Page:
CloudBees PaaS customers can range from university students to enterprise consultants. It’s also not uncommon to see old school web gurus open an account and “play around” with it in an attempt to understand this crazy new cloud/PaaS sensation.
I’ve even seen some non-computer science engineers on our platform who are just trying to learn how to program, and those are my favorite customers to interact with since they’re almost always very bright and seem to have an unparalleled respect for the art of creating web applications. It’s always a great delight to be able to “sherpa” them along on their web dev journey and to see them succeed as a result.
As for my typical day, I actually keep track of each of my days’ activities in a Google Calendar, so I can give you a pretty accurate timeline of my average day:

8:30 or 8:45 am - Roll into the Richmond office, grab some coffee. Start reading emails that I received overnight and start replying as needed. Check the engineering chat for any callouts to me and check Skype for any missed messages.

9:30 am - Either start responding to customer emails or start working on whatever the major project of the day is. If it’s something serious or due ASAP, I throw my headphones on to help me concentrate and tune out the sales calls going on around me.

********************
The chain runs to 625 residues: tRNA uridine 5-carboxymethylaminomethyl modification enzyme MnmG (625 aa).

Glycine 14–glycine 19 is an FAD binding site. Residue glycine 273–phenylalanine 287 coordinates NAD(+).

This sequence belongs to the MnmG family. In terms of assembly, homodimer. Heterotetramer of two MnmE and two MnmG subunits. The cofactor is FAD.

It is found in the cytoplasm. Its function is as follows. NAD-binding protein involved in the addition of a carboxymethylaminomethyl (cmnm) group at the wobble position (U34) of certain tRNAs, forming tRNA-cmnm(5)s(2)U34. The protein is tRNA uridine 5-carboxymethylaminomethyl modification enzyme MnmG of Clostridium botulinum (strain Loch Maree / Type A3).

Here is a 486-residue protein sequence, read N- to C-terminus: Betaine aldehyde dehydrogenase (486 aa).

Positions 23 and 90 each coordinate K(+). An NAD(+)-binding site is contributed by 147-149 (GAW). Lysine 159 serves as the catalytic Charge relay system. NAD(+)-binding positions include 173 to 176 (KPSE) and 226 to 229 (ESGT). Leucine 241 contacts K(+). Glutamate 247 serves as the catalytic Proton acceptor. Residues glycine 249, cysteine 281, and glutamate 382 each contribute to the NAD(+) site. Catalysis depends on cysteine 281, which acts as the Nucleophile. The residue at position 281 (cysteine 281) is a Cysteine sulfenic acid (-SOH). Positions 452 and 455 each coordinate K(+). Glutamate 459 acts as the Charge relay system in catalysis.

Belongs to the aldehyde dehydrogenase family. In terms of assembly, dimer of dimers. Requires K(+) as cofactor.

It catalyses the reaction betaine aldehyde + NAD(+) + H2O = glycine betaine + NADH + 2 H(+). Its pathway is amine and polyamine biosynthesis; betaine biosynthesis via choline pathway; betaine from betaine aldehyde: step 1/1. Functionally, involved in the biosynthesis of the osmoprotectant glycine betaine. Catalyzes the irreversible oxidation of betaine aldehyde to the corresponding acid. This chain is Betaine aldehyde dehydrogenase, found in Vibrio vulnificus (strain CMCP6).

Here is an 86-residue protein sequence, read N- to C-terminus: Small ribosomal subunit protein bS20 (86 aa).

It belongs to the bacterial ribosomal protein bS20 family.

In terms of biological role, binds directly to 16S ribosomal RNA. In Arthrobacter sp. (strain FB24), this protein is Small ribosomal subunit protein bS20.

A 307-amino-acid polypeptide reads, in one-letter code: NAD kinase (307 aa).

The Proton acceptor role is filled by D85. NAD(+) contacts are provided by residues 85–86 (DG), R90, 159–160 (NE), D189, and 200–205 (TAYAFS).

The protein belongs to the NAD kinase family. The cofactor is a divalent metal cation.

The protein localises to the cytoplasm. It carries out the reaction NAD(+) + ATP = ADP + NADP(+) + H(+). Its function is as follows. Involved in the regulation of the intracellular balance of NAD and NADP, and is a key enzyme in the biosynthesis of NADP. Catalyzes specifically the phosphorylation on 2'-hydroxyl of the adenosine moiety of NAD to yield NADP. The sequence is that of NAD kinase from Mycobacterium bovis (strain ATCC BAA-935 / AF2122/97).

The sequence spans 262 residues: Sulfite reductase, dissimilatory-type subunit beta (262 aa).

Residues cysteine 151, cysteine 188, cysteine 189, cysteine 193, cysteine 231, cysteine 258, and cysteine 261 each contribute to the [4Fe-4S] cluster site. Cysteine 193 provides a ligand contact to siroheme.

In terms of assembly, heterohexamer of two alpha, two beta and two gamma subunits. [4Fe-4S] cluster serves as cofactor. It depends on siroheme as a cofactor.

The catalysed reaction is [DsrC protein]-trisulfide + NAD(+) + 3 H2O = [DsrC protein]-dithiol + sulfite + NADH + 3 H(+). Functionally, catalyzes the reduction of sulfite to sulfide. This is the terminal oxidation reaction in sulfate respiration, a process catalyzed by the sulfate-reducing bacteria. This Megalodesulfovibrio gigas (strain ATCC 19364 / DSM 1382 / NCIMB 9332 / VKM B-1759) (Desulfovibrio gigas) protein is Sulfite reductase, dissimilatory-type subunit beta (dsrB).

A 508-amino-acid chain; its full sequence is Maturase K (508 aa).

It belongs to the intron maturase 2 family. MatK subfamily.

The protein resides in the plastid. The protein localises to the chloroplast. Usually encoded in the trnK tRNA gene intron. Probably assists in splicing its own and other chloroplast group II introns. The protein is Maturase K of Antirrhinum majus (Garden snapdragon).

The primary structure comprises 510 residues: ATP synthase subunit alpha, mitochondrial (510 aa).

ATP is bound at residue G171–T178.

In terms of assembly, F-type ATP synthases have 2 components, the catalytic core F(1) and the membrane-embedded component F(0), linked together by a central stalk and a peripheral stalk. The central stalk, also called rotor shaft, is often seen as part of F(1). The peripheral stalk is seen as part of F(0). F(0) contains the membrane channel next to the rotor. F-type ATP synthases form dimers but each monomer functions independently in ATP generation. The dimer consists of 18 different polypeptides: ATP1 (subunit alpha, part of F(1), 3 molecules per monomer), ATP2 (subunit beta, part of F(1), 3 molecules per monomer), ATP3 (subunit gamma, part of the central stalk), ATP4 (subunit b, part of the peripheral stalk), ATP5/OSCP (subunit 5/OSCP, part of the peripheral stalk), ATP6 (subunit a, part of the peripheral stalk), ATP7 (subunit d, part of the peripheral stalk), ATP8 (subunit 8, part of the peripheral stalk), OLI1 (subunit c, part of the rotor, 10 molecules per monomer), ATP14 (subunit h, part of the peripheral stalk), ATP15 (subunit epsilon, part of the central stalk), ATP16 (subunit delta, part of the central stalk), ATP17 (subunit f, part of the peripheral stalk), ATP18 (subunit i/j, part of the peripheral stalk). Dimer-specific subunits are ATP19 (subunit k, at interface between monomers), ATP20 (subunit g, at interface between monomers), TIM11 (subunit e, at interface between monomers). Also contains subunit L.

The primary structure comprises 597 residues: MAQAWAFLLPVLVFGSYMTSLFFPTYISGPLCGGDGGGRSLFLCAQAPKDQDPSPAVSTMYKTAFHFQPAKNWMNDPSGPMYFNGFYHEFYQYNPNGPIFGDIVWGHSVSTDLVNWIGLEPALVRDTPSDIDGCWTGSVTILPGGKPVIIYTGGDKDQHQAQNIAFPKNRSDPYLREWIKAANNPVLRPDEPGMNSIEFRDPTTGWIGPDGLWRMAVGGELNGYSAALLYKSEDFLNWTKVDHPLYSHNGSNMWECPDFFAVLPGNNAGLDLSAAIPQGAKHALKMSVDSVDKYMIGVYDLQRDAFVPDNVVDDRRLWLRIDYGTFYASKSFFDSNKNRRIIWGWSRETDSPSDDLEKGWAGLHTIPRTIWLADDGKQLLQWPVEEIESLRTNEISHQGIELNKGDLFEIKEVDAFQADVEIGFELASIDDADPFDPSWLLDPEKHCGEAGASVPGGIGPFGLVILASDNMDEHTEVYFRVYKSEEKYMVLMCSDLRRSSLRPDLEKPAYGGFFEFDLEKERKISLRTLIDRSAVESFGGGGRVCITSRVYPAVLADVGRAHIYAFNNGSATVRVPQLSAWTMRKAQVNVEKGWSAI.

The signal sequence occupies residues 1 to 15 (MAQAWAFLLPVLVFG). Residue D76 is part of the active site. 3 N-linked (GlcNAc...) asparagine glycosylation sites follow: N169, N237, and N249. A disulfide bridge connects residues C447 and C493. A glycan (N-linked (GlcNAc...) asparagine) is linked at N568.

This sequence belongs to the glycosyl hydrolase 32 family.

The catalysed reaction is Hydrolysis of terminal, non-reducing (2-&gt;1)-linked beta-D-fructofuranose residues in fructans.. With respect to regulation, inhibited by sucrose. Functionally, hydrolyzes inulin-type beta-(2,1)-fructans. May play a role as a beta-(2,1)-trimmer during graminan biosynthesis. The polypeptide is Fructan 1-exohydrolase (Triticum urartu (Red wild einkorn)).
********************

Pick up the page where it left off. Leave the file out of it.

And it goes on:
12:00 pm - Lunch at my desk while I read articles on either,, or one of my local news sites.

1:00 pm - Usually by this point, someone will have asked me to review an email or answer a potential customer’s question, so this is when I start working on answering those requests. Tracy after doing the CrossFit workout "Cindy XXX."

3:00 pm - Start moving forward a non-urgent project by contacting the appropriate parties or doing the relevant research.

The end of my day varies depending on the day of the week:
  • Monday/Wednesday - 4:00 pm  - Leave to go to class
  • Tuesday/Thursday - 5 pm  - Leave for the gym
  • Friday - 5:30 pm  - Leave for home

Tracy's motorcycle: a 1979 Honda CM400In my spare time, video games are a fun escape for me and they give me a cheap way of tickling my desire to see new places. Sometimes I spend my Friday nights playing as a zombie-apocalypse survivor in DayZ and exploring a pseudo-Czech Republic with nothing but a fireman’s axe to protect me from the zombie hordes.

On the weekends I spend my time playing catch-up on chores, hanging out with my awesome and super-spoiled doggie and going on mini-adventures with my boyfriend. Richmond has a lot of really beautiful parks, and we hike through one of them each weekend if the weather’s conducive to it.